Coming wave of open source digital ID projects detailed in ID4Africa webinar
Several open-source approaches to digital public goods that can help countries establish or build on digital ID systems without falling prey to vendor lock-in were presented during the latest ID4Africa webinar.
‘Digital Public Goods Initiatives as Pathways to Identity Development,’ which is part one of a two-part series. The first covered open-source initiatives, and the follow-up on January 14, 2021 will present the open API-based approach.
A survey conducted at ID4Africa’s annual event in 2018 revealed that vendor lock-in was the top source of dissatisfaction among government identity stakeholders across Africa. The same survey showed a strong satisfaction with the observance of international standards, however, suggesting a way forward, as Atick explained. Open source and open API-based solutions have since emerged.
ID4Africa itself does not endorse a particular approach, but rather advocates for the adherence to the Principles on ID for Sustainable Development. Vyjayanti Desai of The World Banks’ Identity for Development (ID4D) working group reviewed the principles, created as a normative framework by an initial alliance of 25 organizations in 2017, in the first presentation of the event. The principles have applied by various countries and global initiatives, and been viewed or downloaded more than 28,000 times. Updated principles will be released in early-2021, likely January.
Desai also cautioned viewers to beware of a false distinction between open source and open standards, which can be complimentary. A lively back-and-forth with Atick and questions from the community followed, with Desai emphasizing the importance of addressing data protection risks.
Liv Nordhaug of the Digital Public Goods Alliance spoke about the organization and its mandate. The Alliance has created an open standard for digital public goods, consisting of nine indicators. Digital public goods should have open source code to help ensure flexibility and transparency, Nordhaug argues. Open source can also help with piloting.
How to keep open source skill capacity in the pubic sector was discussed by Nordhaug, who noted the building of capacity through academic scholarships by DHIS2, which is a highly-scaled digital public good used in health systems by dozens of countries.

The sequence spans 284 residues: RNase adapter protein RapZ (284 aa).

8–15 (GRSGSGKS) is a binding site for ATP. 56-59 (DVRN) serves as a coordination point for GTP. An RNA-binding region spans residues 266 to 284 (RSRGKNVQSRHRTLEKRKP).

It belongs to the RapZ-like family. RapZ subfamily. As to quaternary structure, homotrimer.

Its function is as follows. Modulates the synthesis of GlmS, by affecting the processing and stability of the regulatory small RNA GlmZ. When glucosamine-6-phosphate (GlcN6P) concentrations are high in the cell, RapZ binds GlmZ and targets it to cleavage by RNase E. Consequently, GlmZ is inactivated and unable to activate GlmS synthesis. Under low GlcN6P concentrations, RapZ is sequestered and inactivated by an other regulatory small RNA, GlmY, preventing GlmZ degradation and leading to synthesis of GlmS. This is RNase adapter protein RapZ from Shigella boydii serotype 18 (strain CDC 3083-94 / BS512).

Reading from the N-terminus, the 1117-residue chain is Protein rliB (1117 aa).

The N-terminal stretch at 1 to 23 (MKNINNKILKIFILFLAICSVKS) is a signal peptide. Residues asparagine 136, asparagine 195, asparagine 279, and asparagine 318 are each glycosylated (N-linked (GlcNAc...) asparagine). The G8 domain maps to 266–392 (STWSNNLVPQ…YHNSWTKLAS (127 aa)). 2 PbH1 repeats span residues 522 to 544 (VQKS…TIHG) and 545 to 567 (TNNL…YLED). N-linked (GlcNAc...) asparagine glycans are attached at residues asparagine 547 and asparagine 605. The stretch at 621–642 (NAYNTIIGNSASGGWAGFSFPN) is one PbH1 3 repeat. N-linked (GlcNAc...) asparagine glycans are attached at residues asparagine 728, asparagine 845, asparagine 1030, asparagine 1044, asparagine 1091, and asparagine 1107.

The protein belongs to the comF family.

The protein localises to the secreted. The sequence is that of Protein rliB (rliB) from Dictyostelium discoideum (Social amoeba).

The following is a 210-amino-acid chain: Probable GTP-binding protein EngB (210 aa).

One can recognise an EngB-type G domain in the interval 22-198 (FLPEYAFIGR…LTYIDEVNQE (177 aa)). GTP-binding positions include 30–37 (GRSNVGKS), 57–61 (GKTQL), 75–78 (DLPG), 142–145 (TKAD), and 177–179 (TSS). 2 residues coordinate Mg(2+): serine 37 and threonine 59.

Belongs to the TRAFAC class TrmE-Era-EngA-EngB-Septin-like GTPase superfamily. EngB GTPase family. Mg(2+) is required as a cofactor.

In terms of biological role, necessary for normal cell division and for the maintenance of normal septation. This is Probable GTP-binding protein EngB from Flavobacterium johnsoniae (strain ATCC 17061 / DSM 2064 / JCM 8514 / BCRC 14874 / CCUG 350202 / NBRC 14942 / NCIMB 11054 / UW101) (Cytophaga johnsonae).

OpenCRVS, MOSIP, and Mojaloop are all considered good open-source foundational identity options by the Alliance, Nordhaug says.
Nordhaug and Desai also spoke about the governance of the alliance and the principles, and the differing approaches to ensuring that systems “do no harm.”
Sanjay Jain of MOSIP described the initiative as a digital public good, and how it uses open source software to provide the tools for foundational digital ID without vendor lock-in. He described the role of private and civil society partners in MOSIP’s commercial and biometric ecosystem, integrations, technology collaborations and contributions. Biometrics participants in the ecosystem include Aratek, Tech5 and Mantra, while integrators include Idemia, Thales and HID Global. Jain answered community member question about the initial and long-term cost-of-ownership of MOSIP-based digital ID, and the possibility of including open-source biometric algorithms.
Jain also noted that there is work to be done on many OSIA APIs to make that approach a reality, but also acknowledged the potential for the systems to work together.
Edward Duffus of Plan International spoke about Open CRVS, another example of a digital public good. Open CRVS completed a proof-of-concept project in Zambia and began a pilot in Bangladesh prior to the onset of COVID-19, and has recently been working on interoperability, including with MOSIP.
Stephanie de Labriolle of the Secure Identity Alliance (SIA) re-invited MOSIP and Open CRVS to join OSIA by implementing its API to further extend interoperability.
Lesley-Ann Vaughan presented the Mojaloop Foundation, a digital public good in the form of a financial inclusion initiative running in parallel with digital identity systems, which seeks to leverage the wealth of fintech innovators already operating across Africa.
Mojaloop focusses on collaboration for infrastructure, to enable banks and fintechs to reach more people with more services, while avoiding overlap with them.
Mory Camara and Ibrahima Conde of Guinea and Yodahe Zemichael of Ethiopia then spoke about their experience with digital public goods. Ethiopia is working with MOSIP to improve its identity system, testing the software with biometric hardware and the ABIS it licenses. Guinea is likewise working with MOSIP as it attempts to extend digital identity to all Guineans through its WUIR project, spending the last two months identifying the key resources the country needs to launch its implementation.
Participants also answered some questions in the text chat during the virtual event.
The session concluded with a discussion on the relationship between open source software and the innovation and business sides of the identity ecosystem.
The upcoming ‘ID4Africa 2020: Marathon of Innovations’ will complement the webinar series the Movement has hosted so far this year, with a focus on policy and frameworks by bringing in the technology and business aspects. Innovations in digital identity and new biometric technologies will be presented by 42 companies over the course of the three-day event. The Marathon of Innovations takes place December 8 to 10, from 10:00 am CET each day, culminating with the ‘Fishbowl’ session, as has become traditional for ID4Africa’s annual meeting.